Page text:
In 1977 Star Wars stunned the world, and changed cinema forever. It was a long, hard slog for creator George Lucas, who suffered physical ailments, and the possibility of financial ruin due to to all the challenges of the film. All the interviews of any of the visual effects creators, producers, and even the director himself re-assert that they had no idea that the film would be such a success. There is some evidence that this was probably not the case, as production offices and the young Industrial Light and Magic were burglarized, losing very expensive miniatures, and production artwork.
The perpetrators of this particular caper, which is part of Star Wars and Visual Effects history are still at large. Little information exists in the public domain about it, and it has been rife with rumor. This makes it a perfect subject for a small archeological dig — because most of you reading this probably never knew about it. Welcome to another chapter in VFXarchaeology.
What is VFXarchaeology?
Sometimes things get lost in history. In the mad rush forward to the current day, artifacts have fallen by the wayside that are either important, or interesting to the Visual Effects communities. These articles are part of digging up and re-discovering that history. Most articles are a fixed point, but occasionally update as new information arises. Lost history can be quite fluid at times.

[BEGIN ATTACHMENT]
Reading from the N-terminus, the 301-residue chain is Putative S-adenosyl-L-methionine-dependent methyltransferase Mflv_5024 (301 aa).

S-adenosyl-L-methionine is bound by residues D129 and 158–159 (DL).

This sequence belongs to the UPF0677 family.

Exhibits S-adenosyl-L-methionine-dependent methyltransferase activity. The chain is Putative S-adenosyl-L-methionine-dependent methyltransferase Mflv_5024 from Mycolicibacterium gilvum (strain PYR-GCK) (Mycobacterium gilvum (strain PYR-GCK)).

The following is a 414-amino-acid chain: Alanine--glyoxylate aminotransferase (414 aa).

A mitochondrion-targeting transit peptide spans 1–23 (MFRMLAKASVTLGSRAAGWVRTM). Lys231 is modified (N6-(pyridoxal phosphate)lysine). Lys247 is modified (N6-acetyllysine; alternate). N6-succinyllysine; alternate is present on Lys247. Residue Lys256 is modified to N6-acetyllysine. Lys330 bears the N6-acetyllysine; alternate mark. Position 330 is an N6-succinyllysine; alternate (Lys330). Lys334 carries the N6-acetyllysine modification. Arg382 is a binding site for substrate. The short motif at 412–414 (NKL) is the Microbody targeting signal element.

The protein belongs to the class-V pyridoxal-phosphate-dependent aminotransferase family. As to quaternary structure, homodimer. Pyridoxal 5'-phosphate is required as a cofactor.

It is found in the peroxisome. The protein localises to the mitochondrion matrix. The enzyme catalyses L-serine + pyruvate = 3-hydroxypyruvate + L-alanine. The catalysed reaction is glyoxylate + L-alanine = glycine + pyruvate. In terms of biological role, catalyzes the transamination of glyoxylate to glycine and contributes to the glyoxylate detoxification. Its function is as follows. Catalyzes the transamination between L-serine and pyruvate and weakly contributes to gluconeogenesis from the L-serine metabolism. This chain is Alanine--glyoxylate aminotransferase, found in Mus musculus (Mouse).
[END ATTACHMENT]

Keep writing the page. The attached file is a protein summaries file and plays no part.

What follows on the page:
Read on, curious reader!
The Stolen Plans
It was not common knowledge. Only four days after Star Wars’ general release — May 29, 1977— TIME magazine reported the following in the middle of a fawning review of the film:
The film opens in 50 theaters across the country, but advance screenings and word-of-mouth have already given it an outsized reputation among film buffs and science fiction addicts—two groups united usually only by their enthusiasm. The first week in April, indeed, 6,000 color transparencies from the film were stolen from the production offices; they are now selling for more than $5 each to sci-fi freaks. Some of the spaceship models used for special effects were later stolen from a workshop, and they too are being advertised on the open market. “Star Wars is the costume epic of the future,” says Ben Bova, editor of Analog, one of the leading science fiction magazines. “It’s a galactic Gone With the Wind. It’s perfect summer escapist fare.”